The group met up at Heathrow for our flight to Istanbul, the start of a birding adventure 0rganised by Birdfinders. Vaughan Ashby travelled with us to Istanbul where we met up with local guide Soner Bekir. We transferred seemlessly to Kayseri in south central Turkey where we boarded a coach, yes a coach, none of your 15 seater mini-bus with luggage on the roof for us. Comfort all the way to a village called Camardi in the Taurus mountains. Our hotel had spectacular views of the mountains which were to be our destination the next day. First though, a stroll round the orchards immediately surrounding the hotel got our species tally moving with Eastern Olivaceous warbler, Syrian Woodpecker, Black headed Bunting and Tree Sparrow with Golden Oriole and Scops Owl heard but not seen. After our evening meal of Lamb soup followed by Lamb stew and rice, it was straight to bed as we had to be high up in the mountains before daybreak the next morning.
Day 2
After a quick coffee at 3.00am we were loaded on to 2 farm trailors for our journey up the mountain. The trailors had all mod cons, air conditioning, matresses slung on the floor and wheels with tyres. For over an hour the tractors climbed in the darkness until as the first light dawned the silhouettes of the peaks and patches of snow could be made out. It was cold up there, very cold. I'd got more layers than a thing with lots of layers and I was still cold.
As the light came up birds began to move. Alpine and Red billed Chough, Snow finch, and Alpine Accentor. We scanned the distant peaks and ridges for the special bird. We picked out the silhouettes of small flocks of Ibex and eventually a single Caspian Snowcock showed but at some distance.
A Radde's Accentor came quiet close to us keeping close to the ground but this was my only sighting of the species.
As the sun rose more Caspian Snowcocks were sighted much closer now, throwing back their heads as they called and showing their distinctive head pattern. It was still very cold and the group was very grateful to the tractor drivers who made us all tea. As we warmed ourselves with the tea a Golden Eagle drifted overhead and we had time to appreciate the magnificent mountain scenery.
The sun was now shining brightly as we started our descent on foot and birds were now more active on the slopes. Crimson winged finches showed well, but also Shore Lark, Black Redstart, Snow finch, Rock Sparrow, Rock thrush and Northern Wheatear were quite numerous. A Finsch's Wheatear and Water pipit were also seen. Star bird though was a Wallcreeper, spotted my by room mate Bob Swann. The bird was watched at quite close range on boulders before flying to its more usual habitat, high up on a cliff face.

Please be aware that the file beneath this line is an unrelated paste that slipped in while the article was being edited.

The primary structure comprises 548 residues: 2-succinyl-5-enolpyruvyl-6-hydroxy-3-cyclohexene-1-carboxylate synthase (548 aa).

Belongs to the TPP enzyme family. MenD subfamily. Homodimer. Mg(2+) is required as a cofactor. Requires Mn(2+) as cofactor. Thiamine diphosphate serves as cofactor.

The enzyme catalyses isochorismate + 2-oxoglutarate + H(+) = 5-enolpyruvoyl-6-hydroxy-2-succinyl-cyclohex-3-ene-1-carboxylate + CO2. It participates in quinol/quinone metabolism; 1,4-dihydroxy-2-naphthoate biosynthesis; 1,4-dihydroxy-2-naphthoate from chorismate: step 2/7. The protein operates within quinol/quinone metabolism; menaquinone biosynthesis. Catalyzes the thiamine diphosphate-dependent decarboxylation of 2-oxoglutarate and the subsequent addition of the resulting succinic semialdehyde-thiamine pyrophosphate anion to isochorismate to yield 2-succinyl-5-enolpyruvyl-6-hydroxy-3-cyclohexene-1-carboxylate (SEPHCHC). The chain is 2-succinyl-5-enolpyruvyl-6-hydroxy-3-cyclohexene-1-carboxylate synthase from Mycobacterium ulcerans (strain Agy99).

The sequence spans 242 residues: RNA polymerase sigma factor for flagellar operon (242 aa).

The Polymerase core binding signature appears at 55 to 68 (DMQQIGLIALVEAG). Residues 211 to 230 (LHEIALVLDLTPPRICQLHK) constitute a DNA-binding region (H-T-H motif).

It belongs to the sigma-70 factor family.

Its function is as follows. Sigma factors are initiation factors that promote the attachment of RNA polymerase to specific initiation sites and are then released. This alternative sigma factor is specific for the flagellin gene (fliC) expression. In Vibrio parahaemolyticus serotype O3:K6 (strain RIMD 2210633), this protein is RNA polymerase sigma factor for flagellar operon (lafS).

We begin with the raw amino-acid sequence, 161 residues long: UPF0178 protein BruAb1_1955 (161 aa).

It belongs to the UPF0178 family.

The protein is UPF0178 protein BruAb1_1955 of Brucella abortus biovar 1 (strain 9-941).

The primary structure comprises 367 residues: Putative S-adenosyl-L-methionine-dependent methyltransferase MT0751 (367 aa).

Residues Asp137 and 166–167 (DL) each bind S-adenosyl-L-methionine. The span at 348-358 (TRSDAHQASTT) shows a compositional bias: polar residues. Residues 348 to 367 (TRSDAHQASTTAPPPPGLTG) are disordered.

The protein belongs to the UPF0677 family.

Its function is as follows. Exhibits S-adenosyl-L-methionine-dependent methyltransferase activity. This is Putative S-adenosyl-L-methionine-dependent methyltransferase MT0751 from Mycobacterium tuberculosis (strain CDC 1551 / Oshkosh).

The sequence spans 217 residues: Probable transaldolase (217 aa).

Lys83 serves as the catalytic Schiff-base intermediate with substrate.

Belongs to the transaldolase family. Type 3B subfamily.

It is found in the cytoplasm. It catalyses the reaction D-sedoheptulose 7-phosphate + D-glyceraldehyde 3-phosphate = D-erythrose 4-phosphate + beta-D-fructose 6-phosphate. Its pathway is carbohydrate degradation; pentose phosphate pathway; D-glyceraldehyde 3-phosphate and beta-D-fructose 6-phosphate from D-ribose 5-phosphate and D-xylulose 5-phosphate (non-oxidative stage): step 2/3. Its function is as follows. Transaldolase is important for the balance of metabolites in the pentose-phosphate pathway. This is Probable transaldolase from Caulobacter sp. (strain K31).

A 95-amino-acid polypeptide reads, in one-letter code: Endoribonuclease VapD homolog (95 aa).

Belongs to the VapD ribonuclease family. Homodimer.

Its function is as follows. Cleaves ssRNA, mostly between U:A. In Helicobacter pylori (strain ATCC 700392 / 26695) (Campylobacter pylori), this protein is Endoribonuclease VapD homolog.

We rejoined the chiropractors express for our bone crunching trundle down the rest of the mountain. The difference this time you could see where you were going, or might go. The track seemed very narrow at times, eroded by the torrents of melting snow. I must admit there were times I forgot I was a British birder, able to take any amount of discomfort in the quest to see a rare bird, as I contemplated my fate. Would I meet my end hurled against some rock in the valley below or would I be crushed as the trailor rolled slowly on top of me? I needn't have worried the tractor drivers knew their work. However, little did I know that a far greater threat to my health lay ahead.
Back at our hotel we had a belated breakfast, although it felt like tea time, and then off again to explore more of the area. Our coach driver was fast becoming a bit of a star in an unassuming sort of way as he took his coach boldly to places no coach had been before. The star coach Enterprise took us to the Emli valley in the afternoon. We saw a couple of Tawny pipits en route but the valley itself was a real delight. Red backed Shrikes were abundant but the best bird for me and my fourth new species of the day was Red fronted Serin. We had 3 feeding on the ground at close range, the illustrations in the guides I'd seen previously didn't do them justice. Other birds seen in the valley included Chukar, Blackbird, Blue Rock thrush, Black eared Wheatear, Goldfinch, Western Rock Nuthatch, Ortolan, Hoopoe, Coal tit, Rock Bunting, Woodlark and Turtle dove. Using Vaughan's tape we also managed to get excellent views of Eastern Orphean warbler. We enjoyed lunch about 3pm thanks to the heroic efforts of our driver who carried a picnic for 18 people up the valley for us.
Day 3
We had a lie in but were still up for a 6.00am stroll before breakfast. After which we travelled to the Aladaglar mountains. We took a gentle walk up a steep sided valley with Soner checking out likely roosts for Eagle Owl. Alas no Eagle Owl but we did see Finsch's and Northern Wheatear, Snowfinch, Isabelline Wheatear, Lesser Whitethroat, Long legged Buzzard, Rock dove, Alpine Swift and Saker.
We stopped for a picnic lunch at a mountain pass which looked good for raptors. We did see Long legged Buzzard, a pair of Golden Eagles and Egyptian Vulture but my much hoped for Lammergeier unfortunately didnt show. Other birds at this site included, Red rumped Swallow, White Stork, White wagtail, Jay and Turtle dove.
We moved on to our Mediterranean destination at Tasucu. As we neared the town we stopped at a churchyard where Soner assured us we would find Masked Shrike. Sure enough we had good views of the Shrike and an Eastern Olivaceous warbler, a Hobby flashed over and a Preying Mantis created some interest.
Our hotel room overlooked the sea, the temptation was too much for my room mate Bob, a hardy Scot, who went for a dip. I whimped out. We picked up a few birds from our balcony, Laughing Dove, Common Tern, Shag and Yellow legged Gull.

Friday 12 June 2009


Short toed Eagle
Red tailed Wheatear

Blue cheeked Bee eater
Hill Sparrow

Friday June 2009

Hi Folks, been away for a bit catching up with a few Western Palearctic species I need in Turkey. Amazing trip, like going back 100 years full report to follow but I've got over 2000 images to sort out so bare with me.